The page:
Environment Protection Authority Victoria (EPA) will step in to remove hotspots contained within stockpiles at Coolaroo company Glass Recovery Services.
EPA will also use its powers to secure the site and ensure appropriate fire response capabilities are in place.
Works will also be undertaken to ensure that emergency services can gain access around the site.
EPA is using powers under Section 62 of the Environment Protection Act 1970 to conduct the work. It has chosen to do so only after repeated failure by the site’s owners to comply with notices which required remedial action to occur on the site.
The latest regulatory move by EPA comes after Glass Recovery Services failed to respond adequately to a show cause letter issued to the company that asked the company to explain why EPA should not undertake works at the site.
The action also comes after a spot fire occurred at the Coolaroo site on Thursday 24 October that demonstrated, amongst other factors, that the stockpile of industrial waste is not being adequately managed to protect community and environment.
Works to remove identified hotspots are expected to begin early next week. There is no estimate at this stage as to how long the removal of hotspots will take or how much it will cost. The Environment Protection Act 1970 empowers EPA to pursue costs of works undertaken.
An appropriate licensed facility will need to be identified that is able to take any of the removed contaminated waste.
EPA CEO Cathy Wilkinson said EPA would continue to use all regulatory tools at its disposal.
“This work is being undertaken by EPA to reduce risk to local communities and the environment,” Dr Wilkinson.
In the interim, EPA continues to engage in additional regulatory action in relation to Glass Recovery Services.
Current regulatory action undertaken by EPA
EPA officers have been regularly inspecting the site to hold Glass Recovery Services to account against the Victorian Waste Management Policy and since early September have taken the additional step of installing 24/7 security.
EPA has laid 14 charges against the company and its sole director for notice contraventions and breaches of the Victorian Waste Management Policy. EPA has also issued notices that require the company to cease accepting all waste, to take action to comply with the Victorian Waste Management Policy and to monitor any hotspots within its stockpiles to reduce the risk of a fire occurring.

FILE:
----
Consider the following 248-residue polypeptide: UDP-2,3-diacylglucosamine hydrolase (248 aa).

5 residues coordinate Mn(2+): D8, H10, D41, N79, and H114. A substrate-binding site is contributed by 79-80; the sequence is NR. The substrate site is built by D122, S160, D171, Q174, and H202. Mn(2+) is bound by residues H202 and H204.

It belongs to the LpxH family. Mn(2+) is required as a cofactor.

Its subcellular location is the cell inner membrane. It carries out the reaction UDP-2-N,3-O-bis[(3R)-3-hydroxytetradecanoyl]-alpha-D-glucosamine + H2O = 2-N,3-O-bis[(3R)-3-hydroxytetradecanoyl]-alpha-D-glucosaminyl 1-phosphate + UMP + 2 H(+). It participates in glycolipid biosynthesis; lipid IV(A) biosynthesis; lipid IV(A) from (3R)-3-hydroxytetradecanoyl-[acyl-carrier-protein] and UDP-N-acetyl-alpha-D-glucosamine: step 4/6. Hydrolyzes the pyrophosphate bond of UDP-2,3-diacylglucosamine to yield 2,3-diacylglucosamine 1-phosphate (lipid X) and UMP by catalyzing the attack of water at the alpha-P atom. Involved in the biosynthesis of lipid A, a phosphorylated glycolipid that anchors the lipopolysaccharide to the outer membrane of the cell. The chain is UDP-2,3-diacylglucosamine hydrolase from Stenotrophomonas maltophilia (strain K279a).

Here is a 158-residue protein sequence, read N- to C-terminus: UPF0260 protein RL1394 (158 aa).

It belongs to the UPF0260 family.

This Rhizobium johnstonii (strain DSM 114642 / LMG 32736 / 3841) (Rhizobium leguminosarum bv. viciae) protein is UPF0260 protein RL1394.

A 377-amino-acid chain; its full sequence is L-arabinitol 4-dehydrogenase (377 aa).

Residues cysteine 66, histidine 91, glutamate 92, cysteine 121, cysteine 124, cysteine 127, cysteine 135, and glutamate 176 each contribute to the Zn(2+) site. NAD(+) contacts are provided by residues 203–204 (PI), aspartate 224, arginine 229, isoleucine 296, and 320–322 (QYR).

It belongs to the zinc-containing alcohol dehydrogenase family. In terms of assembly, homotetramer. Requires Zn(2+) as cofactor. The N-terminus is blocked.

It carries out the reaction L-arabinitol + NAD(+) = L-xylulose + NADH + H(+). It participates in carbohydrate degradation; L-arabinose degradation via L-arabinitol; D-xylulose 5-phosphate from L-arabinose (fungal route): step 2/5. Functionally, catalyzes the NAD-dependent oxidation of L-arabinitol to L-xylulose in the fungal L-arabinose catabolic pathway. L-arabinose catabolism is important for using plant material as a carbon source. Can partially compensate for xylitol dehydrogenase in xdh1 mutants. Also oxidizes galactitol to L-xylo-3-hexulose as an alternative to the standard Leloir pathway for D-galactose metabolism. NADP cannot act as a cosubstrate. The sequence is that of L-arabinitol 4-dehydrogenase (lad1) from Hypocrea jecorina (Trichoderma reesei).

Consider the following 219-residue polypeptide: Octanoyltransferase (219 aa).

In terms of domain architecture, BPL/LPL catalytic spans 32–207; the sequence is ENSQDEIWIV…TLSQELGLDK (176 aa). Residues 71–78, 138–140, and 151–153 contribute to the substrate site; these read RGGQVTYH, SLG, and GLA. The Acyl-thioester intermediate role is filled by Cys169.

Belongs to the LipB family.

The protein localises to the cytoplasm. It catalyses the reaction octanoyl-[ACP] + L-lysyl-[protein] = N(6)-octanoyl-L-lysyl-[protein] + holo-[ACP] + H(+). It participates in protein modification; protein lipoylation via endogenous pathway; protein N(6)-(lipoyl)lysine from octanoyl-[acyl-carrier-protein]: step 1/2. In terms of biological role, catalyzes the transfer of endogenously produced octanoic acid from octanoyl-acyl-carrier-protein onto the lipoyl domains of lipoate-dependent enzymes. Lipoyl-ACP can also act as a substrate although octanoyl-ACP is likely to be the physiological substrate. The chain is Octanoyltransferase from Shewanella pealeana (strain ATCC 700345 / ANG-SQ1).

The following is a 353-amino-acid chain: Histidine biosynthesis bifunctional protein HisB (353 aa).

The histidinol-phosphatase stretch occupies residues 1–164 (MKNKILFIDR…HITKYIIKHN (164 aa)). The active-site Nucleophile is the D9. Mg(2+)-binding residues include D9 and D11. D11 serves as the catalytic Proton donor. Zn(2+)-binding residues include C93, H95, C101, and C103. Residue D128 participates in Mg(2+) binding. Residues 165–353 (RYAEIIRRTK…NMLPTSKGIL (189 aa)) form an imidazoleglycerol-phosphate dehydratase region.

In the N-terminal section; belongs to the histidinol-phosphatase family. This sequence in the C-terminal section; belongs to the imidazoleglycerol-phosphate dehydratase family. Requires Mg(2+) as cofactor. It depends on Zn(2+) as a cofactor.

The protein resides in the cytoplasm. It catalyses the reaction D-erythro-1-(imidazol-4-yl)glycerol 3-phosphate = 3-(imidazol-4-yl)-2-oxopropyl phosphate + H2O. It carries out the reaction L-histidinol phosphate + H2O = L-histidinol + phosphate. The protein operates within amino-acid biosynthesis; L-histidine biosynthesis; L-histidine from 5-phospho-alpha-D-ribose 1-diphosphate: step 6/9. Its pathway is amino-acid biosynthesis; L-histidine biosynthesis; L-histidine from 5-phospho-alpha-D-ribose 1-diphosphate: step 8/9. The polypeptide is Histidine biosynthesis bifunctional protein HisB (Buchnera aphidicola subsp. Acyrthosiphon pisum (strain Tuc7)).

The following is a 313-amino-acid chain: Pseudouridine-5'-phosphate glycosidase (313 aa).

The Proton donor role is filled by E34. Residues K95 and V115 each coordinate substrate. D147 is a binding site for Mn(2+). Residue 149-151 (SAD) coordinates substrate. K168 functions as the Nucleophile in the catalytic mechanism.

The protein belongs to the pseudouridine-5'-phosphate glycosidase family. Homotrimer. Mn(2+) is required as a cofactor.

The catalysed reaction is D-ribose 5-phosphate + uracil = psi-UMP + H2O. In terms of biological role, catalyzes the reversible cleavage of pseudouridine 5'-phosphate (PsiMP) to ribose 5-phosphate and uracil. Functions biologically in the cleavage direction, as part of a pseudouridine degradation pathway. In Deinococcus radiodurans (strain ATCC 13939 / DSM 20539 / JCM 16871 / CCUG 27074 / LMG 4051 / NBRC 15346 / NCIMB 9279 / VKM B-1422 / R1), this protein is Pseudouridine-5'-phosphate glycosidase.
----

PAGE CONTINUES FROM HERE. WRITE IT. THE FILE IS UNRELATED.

EPA has found that a black substance that entered Merlynston Creek on 21 October 2019 and flowed into Jack Roper Reserve originated from the Glass Recovery Services site. EPA has confirmed it was leachate, which has seen signs put up advising the community to stay away from the waterways due to health concerns caused by the spill.
An investigation into the spill will determine what compliance and enforcement action EPA will take in relation to the pollution of the local waterway. EPA expects to take compliance and enforcement action within weeks.
The 14 charges previously laid allege the company and the director breached the company’s licence by allowing waste to be discharged, emitted or deposited outside its Maffra St, Coolaroo property on 12 October 2018, 21 February 2019, 28 and 29 March 2019 and 1 April 2019.
The charges also allege Glass Recovery Services and the director contravened the company’s licence by failing to ensure waste at the premises didn’t burn on 29 March 2019.
In addition, GRS and the director have each been charged with two counts of failing to comply with a notice requiring the removal of any combustible and recyclable waste material stored outdoors, most recently on 6 September.
The maximum penalty for a licence contravention is $386,856.
As this matter is now before the courts EPA will not make any further comment about these charges.
The first mention of this case is due be heard at Broadmeadows Magistrates’ Court on 31 October.
Under the notice requiring the company to monitor stockpile hotspots, Glass Recovery Services is also required to excavate and remove any waste above a temperature of 50°C in order to reduce the temperatures within its stockpiles.
The company must also undertake daily temperature monitoring, odour surveillance and visual inspections. In addition, an EPA drone is being used to conduct thermal imaging of the site’s stockpiles and an independent fire engineer has also provided advice about how the stockpiles should be managed to reduce any risk of fire.
EPA’s strong regulatory actions are further supported by the VCAT orders obtained by Hume City Council.